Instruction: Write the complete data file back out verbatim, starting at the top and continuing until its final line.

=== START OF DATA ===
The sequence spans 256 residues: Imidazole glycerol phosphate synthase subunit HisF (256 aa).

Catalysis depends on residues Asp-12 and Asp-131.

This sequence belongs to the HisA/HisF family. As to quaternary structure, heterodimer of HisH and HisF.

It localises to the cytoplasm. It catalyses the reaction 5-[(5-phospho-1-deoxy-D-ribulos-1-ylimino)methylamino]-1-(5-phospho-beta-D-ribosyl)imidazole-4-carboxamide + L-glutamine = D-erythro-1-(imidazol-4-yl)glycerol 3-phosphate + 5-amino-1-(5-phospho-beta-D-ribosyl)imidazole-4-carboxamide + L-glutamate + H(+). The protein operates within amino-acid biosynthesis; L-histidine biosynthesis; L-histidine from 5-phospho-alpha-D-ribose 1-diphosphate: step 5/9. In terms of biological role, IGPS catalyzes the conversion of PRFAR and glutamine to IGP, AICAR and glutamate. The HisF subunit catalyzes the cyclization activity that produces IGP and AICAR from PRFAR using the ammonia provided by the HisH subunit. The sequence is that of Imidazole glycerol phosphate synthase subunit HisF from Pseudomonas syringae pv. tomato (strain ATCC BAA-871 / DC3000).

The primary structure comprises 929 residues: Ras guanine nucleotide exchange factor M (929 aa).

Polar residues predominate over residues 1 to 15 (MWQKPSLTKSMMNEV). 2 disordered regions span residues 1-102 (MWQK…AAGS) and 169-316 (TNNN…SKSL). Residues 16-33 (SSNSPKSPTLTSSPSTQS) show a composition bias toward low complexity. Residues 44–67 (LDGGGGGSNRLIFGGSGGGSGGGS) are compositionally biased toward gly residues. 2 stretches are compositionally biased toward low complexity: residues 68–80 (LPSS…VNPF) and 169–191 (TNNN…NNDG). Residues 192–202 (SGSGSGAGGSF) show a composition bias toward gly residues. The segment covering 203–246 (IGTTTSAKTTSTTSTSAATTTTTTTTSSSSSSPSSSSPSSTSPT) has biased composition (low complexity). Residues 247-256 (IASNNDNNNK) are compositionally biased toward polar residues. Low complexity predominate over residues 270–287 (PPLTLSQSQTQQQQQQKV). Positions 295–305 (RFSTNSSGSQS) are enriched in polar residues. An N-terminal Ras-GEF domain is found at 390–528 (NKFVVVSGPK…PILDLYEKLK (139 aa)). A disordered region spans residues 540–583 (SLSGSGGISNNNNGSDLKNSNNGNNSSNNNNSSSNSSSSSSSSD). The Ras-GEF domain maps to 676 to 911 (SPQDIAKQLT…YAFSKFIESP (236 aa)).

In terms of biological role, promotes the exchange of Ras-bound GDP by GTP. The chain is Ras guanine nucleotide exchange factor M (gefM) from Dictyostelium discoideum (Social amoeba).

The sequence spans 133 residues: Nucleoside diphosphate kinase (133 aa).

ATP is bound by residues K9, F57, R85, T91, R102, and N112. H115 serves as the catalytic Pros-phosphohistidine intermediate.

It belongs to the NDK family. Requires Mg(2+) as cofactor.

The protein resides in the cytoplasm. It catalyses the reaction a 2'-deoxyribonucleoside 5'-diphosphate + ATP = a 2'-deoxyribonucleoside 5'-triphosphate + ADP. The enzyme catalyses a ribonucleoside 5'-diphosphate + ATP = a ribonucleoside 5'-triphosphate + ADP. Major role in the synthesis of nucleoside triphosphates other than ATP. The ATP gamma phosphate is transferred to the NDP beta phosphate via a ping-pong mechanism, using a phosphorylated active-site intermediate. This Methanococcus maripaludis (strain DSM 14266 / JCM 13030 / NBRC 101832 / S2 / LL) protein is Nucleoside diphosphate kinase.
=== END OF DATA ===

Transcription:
The sequence spans 256 residues: Imidazole glycerol phosphate synthase subunit HisF (256 aa).

Catalysis depends on residues Asp-12 and Asp-131.

This sequence belongs to the HisA/HisF family. As to quaternary structure, heterodimer of HisH and HisF.

It localises to the cytoplasm. It catalyses the reaction 5-[(5-phospho-1-deoxy-D-ribulos-1-ylimino)methylamino]-1-(5-phospho-beta-D-ribosyl)imidazole-4-carboxamide + L-glutamine = D-erythro-1-(imidazol-4-yl)glycerol 3-phosphate + 5-amino-1-(5-phospho-beta-D-ribosyl)imidazole-4-carboxamide + L-glutamate + H(+). The protein operates within amino-acid biosynthesis; L-histidine biosynthesis; L-histidine from 5-phospho-alpha-D-ribose 1-diphosphate: step 5/9. In terms of biological role, IGPS catalyzes the conversion of PRFAR and glutamine to IGP, AICAR and glutamate. The HisF subunit catalyzes the cyclization activity that produces IGP and AICAR from PRFAR using the ammonia provided by the HisH subunit. The sequence is that of Imidazole glycerol phosphate synthase subunit HisF from Pseudomonas syringae pv. tomato (strain ATCC BAA-871 / DC3000).

The primary structure comprises 929 residues: Ras guanine nucleotide exchange factor M (929 aa).

Polar residues predominate over residues 1 to 15 (MWQKPSLTKSMMNEV). 2 disordered regions span residues 1-102 (MWQK…AAGS) and 169-316 (TNNN…SKSL). Residues 16-33 (SSNSPKSPTLTSSPSTQS) show a composition bias toward low complexity. Residues 44–67 (LDGGGGGSNRLIFGGSGGGSGGGS) are compositionally biased toward gly residues. 2 stretches are compositionally biased toward low complexity: residues 68–80 (LPSS…VNPF) and 169–191 (TNNN…NNDG). Residues 192–202 (SGSGSGAGGSF) show a composition bias toward gly residues. The segment covering 203–246 (IGTTTSAKTTSTTSTSAATTTTTTTTSSSSSSPSSSSPSSTSPT) has biased composition (low complexity). Residues 247-256 (IASNNDNNNK) are compositionally biased toward polar residues. Low complexity predominate over residues 270–287 (PPLTLSQSQTQQQQQQKV). Positions 295–305 (RFSTNSSGSQS) are enriched in polar residues. An N-terminal Ras-GEF domain is found at 390–528 (NKFVVVSGPK…PILDLYEKLK (139 aa)). A disordered region spans residues 540–583 (SLSGSGGISNNNNGSDLKNSNNGNNSSNNNNSSSNSSSSSSSSD). The Ras-GEF domain maps to 676 to 911 (SPQDIAKQLT…YAFSKFIESP (236 aa)).

In terms of biological role, promotes the exchange of Ras-bound GDP by GTP. The chain is Ras guanine nucleotide exchange factor M (gefM) from Dictyostelium discoideum (Social amoeba).

The sequence spans 133 residues: Nucleoside diphosphate kinase (133 aa).

ATP is bound by residues K9, F57, R85, T91, R102, and N112. H115 serves as the catalytic Pros-phosphohistidine intermediate.

It belongs to the NDK family. Requires Mg(2+) as cofactor.

The protein resides in the cytoplasm. It catalyses the reaction a 2'-deoxyribonucleoside 5'-diphosphate + ATP = a 2'-deoxyribonucleoside 5'-triphosphate + ADP. The enzyme catalyses a ribonucleoside 5'-diphosphate + ATP = a ribonucleoside 5'-triphosphate + ADP. Major role in the synthesis of nucleoside triphosphates other than ATP. The ATP gamma phosphate is transferred to the NDP beta phosphate via a ping-pong mechanism, using a phosphorylated active-site intermediate. This Methanococcus maripaludis (strain DSM 14266 / JCM 13030 / NBRC 101832 / S2 / LL) protein is Nucleoside diphosphate kinase.